Monday, August 7, 2017

Pete Hamill: David Berkowitz was the phantom without a face

Sometimes the roads took him to work. He was a postal clerk in the Bronx General Post Office, a great, ugly building on the top of the slope at 149th St. and the Grand Concourse. In the wake of the killings, when murder fever was running through the city, David Berkowitz would sort mail in the bowels of this large, ugly building. He must have gone out to eat, but nobody remembered him.

I Never Seen the Guy

“I herd he came in here,” said a guy at the bar of the Glenroy Lunch & Tavern, across 149th St. from the Post Office. “But I don’t really know. I hear Tony seen him, inside there in the cafeteria. Ask him.” Tony was behind the counter in the cafeteria in the next room. “No,” he said. “I never seen the guy. I looked at the picture but I never seen the guy.”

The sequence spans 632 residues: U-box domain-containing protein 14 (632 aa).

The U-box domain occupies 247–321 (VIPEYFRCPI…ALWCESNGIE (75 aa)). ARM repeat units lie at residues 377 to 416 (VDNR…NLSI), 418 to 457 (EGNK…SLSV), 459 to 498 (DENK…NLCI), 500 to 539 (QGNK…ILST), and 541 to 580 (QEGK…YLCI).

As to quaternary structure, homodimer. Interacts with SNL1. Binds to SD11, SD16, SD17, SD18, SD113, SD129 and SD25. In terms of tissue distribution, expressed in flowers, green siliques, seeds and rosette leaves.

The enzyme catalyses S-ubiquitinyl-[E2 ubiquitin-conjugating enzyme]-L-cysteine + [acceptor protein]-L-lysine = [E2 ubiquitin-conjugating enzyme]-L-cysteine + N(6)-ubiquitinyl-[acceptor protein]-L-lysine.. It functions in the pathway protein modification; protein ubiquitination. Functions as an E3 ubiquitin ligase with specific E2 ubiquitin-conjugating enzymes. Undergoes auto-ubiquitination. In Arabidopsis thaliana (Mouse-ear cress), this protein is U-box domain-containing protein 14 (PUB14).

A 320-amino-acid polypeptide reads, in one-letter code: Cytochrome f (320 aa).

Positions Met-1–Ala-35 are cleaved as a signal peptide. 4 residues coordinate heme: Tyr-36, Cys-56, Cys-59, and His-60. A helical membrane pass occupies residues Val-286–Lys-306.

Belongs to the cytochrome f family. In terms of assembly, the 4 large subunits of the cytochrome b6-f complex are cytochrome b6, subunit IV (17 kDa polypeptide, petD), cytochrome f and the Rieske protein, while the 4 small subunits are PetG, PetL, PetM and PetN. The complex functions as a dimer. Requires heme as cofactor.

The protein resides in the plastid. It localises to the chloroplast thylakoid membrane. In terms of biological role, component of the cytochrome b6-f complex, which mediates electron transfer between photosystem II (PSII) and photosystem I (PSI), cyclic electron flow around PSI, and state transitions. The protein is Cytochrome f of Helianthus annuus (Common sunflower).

It was the same in the Concourse Caffe and the gas station up the street. In Reed’s restaurant, the booths were crowded with young girls. Pretty girls. Girls with dark hair. But nobody who worked there remembered seeing David Berkowitz.

“Hey, listen,” the countermand said, “to me they’re all ham and eggs.”

David Berkowitz has a biography, of course, and there will be few secrets left about his life in the days to come. But when you rummage around the edges of his life, you see how little impact he had made on ordinary people in the ordinary course of his days. He was a zero. A zip. The cops have another word for him, that starts with an “s,” but it can’t be printed here.

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